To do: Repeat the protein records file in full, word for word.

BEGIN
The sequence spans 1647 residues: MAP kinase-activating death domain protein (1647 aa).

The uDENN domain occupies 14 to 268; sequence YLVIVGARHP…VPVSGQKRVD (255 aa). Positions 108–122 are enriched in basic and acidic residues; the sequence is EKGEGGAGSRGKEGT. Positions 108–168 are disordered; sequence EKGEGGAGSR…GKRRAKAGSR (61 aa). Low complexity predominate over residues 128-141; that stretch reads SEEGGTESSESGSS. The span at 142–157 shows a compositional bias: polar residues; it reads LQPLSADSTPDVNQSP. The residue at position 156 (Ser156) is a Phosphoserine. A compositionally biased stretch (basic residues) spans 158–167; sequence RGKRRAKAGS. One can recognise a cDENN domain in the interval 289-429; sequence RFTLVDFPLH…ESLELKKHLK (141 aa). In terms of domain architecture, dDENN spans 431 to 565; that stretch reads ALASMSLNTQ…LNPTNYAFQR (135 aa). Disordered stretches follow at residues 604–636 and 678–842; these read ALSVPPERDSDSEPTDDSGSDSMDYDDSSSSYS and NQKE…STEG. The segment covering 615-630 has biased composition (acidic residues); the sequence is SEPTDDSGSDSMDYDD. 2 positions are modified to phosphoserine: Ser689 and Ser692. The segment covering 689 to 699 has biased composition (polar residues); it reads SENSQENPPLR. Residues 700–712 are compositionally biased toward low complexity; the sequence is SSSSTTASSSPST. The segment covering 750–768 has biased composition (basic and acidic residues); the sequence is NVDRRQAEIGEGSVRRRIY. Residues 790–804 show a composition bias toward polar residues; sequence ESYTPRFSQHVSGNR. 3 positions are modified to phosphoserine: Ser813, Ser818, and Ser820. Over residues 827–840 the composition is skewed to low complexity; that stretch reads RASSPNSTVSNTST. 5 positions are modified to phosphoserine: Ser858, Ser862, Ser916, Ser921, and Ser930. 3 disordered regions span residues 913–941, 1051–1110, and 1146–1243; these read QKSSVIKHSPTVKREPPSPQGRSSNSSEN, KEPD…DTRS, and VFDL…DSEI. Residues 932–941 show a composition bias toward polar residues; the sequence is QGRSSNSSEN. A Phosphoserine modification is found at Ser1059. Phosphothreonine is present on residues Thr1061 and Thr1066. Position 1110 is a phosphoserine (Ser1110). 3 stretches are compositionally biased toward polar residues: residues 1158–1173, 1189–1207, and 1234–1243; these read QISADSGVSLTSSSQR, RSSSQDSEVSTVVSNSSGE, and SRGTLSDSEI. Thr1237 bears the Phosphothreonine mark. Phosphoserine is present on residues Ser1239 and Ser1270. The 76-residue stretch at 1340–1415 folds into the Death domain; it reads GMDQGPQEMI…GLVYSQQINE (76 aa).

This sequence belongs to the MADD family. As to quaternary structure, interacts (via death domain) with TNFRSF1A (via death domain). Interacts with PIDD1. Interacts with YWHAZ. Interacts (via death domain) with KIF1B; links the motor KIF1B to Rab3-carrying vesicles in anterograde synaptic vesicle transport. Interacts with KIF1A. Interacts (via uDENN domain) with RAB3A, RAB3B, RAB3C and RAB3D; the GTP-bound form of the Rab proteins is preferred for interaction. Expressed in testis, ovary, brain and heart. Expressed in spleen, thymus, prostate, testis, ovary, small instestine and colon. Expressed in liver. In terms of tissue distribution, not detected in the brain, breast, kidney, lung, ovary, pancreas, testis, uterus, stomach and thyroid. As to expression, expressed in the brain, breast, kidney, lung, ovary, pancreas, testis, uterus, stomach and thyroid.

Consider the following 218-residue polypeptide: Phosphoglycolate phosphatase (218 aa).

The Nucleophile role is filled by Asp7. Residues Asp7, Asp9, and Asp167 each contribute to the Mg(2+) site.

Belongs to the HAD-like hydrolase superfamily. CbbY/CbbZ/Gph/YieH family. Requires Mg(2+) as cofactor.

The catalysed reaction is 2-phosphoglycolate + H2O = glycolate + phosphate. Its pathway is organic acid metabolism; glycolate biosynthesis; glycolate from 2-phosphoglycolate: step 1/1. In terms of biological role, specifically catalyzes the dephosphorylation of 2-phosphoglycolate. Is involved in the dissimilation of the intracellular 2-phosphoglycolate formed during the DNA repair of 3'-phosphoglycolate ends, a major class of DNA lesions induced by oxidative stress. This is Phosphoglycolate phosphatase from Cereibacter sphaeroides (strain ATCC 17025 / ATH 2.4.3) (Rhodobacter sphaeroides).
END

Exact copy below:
The sequence spans 1647 residues: MAP kinase-activating death domain protein (1647 aa).

The uDENN domain occupies 14 to 268; sequence YLVIVGARHP…VPVSGQKRVD (255 aa). Positions 108–122 are enriched in basic and acidic residues; the sequence is EKGEGGAGSRGKEGT. Positions 108–168 are disordered; sequence EKGEGGAGSR…GKRRAKAGSR (61 aa). Low complexity predominate over residues 128-141; that stretch reads SEEGGTESSESGSS. The span at 142–157 shows a compositional bias: polar residues; it reads LQPLSADSTPDVNQSP. The residue at position 156 (Ser156) is a Phosphoserine. A compositionally biased stretch (basic residues) spans 158–167; sequence RGKRRAKAGS. One can recognise a cDENN domain in the interval 289-429; sequence RFTLVDFPLH…ESLELKKHLK (141 aa). In terms of domain architecture, dDENN spans 431 to 565; that stretch reads ALASMSLNTQ…LNPTNYAFQR (135 aa). Disordered stretches follow at residues 604–636 and 678–842; these read ALSVPPERDSDSEPTDDSGSDSMDYDDSSSSYS and NQKE…STEG. The segment covering 615-630 has biased composition (acidic residues); the sequence is SEPTDDSGSDSMDYDD. 2 positions are modified to phosphoserine: Ser689 and Ser692. The segment covering 689 to 699 has biased composition (polar residues); it reads SENSQENPPLR. Residues 700–712 are compositionally biased toward low complexity; the sequence is SSSSTTASSSPST. The segment covering 750–768 has biased composition (basic and acidic residues); the sequence is NVDRRQAEIGEGSVRRRIY. Residues 790–804 show a composition bias toward polar residues; sequence ESYTPRFSQHVSGNR. 3 positions are modified to phosphoserine: Ser813, Ser818, and Ser820. Over residues 827–840 the composition is skewed to low complexity; that stretch reads RASSPNSTVSNTST. 5 positions are modified to phosphoserine: Ser858, Ser862, Ser916, Ser921, and Ser930. 3 disordered regions span residues 913–941, 1051–1110, and 1146–1243; these read QKSSVIKHSPTVKREPPSPQGRSSNSSEN, KEPD…DTRS, and VFDL…DSEI. Residues 932–941 show a composition bias toward polar residues; the sequence is QGRSSNSSEN. A Phosphoserine modification is found at Ser1059. Phosphothreonine is present on residues Thr1061 and Thr1066. Position 1110 is a phosphoserine (Ser1110). 3 stretches are compositionally biased toward polar residues: residues 1158–1173, 1189–1207, and 1234–1243; these read QISADSGVSLTSSSQR, RSSSQDSEVSTVVSNSSGE, and SRGTLSDSEI. Thr1237 bears the Phosphothreonine mark. Phosphoserine is present on residues Ser1239 and Ser1270. The 76-residue stretch at 1340–1415 folds into the Death domain; it reads GMDQGPQEMI…GLVYSQQINE (76 aa).

This sequence belongs to the MADD family. As to quaternary structure, interacts (via death domain) with TNFRSF1A (via death domain). Interacts with PIDD1. Interacts with YWHAZ. Interacts (via death domain) with KIF1B; links the motor KIF1B to Rab3-carrying vesicles in anterograde synaptic vesicle transport. Interacts with KIF1A. Interacts (via uDENN domain) with RAB3A, RAB3B, RAB3C and RAB3D; the GTP-bound form of the Rab proteins is preferred for interaction. Expressed in testis, ovary, brain and heart. Expressed in spleen, thymus, prostate, testis, ovary, small instestine and colon. Expressed in liver. In terms of tissue distribution, not detected in the brain, breast, kidney, lung, ovary, pancreas, testis, uterus, stomach and thyroid. As to expression, expressed in the brain, breast, kidney, lung, ovary, pancreas, testis, uterus, stomach and thyroid.

Consider the following 218-residue polypeptide: Phosphoglycolate phosphatase (218 aa).

The Nucleophile role is filled by Asp7. Residues Asp7, Asp9, and Asp167 each contribute to the Mg(2+) site.

Belongs to the HAD-like hydrolase superfamily. CbbY/CbbZ/Gph/YieH family. Requires Mg(2+) as cofactor.

The catalysed reaction is 2-phosphoglycolate + H2O = glycolate + phosphate. Its pathway is organic acid metabolism; glycolate biosynthesis; glycolate from 2-phosphoglycolate: step 1/1. In terms of biological role, specifically catalyzes the dephosphorylation of 2-phosphoglycolate. Is involved in the dissimilation of the intracellular 2-phosphoglycolate formed during the DNA repair of 3'-phosphoglycolate ends, a major class of DNA lesions induced by oxidative stress. This is Phosphoglycolate phosphatase from Cereibacter sphaeroides (strain ATCC 17025 / ATH 2.4.3) (Rhodobacter sphaeroides).